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importing cannabis seeds to nz

Frequently asked questions:

Our two locations are blessed with long sunshine hours and intense UV ratings. This is important as the greater the sunshine hours and UV light, the more cannabinoids and flavonoids get produced. We believe this will allow us to produce high quality, high potency cannabis at lower costs.

Puro's Cultivation Director also expects the elevated coastal location of our outdoor site at Kēkerengū provides the ideal site for its outdoor crops and its organic growing protocols. The coastal location protects plants from frost damage, while the gentle salt spray and coastal breeze helps to naturally ward off pests and disease.

Thanks to our investors, we’ve been able Puro to turn our potential into action, culminating with the planting of New Zealand’s largest medical cannabis crop in the summer of 2020/21.

We have also established our research centre in Waihopai, Blenheim, which is now operational with high-THC plants growing.

In addition, we have:

  • built the country’s biggest medical cannabis drying facility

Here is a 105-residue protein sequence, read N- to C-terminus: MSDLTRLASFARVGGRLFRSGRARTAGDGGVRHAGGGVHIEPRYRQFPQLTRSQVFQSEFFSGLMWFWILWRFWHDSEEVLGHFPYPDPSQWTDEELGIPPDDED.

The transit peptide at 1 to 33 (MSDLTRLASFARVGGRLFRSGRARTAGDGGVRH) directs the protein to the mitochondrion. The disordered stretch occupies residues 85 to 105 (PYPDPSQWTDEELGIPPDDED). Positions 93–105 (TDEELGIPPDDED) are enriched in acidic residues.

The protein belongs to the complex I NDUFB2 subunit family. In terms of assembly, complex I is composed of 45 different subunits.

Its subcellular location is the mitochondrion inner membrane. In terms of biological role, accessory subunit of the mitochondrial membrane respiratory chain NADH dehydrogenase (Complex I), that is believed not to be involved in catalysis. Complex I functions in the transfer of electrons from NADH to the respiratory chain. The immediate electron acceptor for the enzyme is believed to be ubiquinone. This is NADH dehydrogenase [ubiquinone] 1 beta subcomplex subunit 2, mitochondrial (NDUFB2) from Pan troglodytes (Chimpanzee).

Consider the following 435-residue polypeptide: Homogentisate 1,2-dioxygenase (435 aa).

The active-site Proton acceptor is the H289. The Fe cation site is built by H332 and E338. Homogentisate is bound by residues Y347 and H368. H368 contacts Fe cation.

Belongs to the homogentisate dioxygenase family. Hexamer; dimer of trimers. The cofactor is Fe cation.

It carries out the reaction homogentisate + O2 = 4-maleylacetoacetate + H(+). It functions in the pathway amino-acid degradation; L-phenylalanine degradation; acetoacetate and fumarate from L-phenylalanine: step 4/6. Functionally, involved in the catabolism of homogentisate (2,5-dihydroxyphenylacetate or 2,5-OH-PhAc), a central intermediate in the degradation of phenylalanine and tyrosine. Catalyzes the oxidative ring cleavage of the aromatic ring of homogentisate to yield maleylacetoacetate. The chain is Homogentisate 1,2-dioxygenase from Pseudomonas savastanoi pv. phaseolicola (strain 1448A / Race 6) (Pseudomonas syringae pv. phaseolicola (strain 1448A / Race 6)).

• formed an internationally experienced team
  • Imported medical cannabis seeds and genetics
  • begun the organic certification process
  • invested in site security
  • purchased equipment including transplanters and bedformers
  • undertaken detailed design work for our proposed indoor facilities
  • developed a comprehensive quality management system for its outdoor cultivation programme.

Yes – if you have the right licences!

Puro has the licences it needs to grow – a Medicinal Cannabis Licence with authorisations for Cultivation Activities at both its indoor and outdoor sites, and a Supply Activity at our Kēkerengū site which permits export of cannabis. To complete export, we will also need to have our product reviewed to ensure it meets the Medicinal Cannabis Schemes Minimum Quality Standards, and apply for a Licence to Export a Controlled Drug.

Puro has received Licences to Import a Controlled Drug in 2020 which enabled the import of our cannabis seeds into New Zealand.

Medical cannabis is a rapidly growing global industry.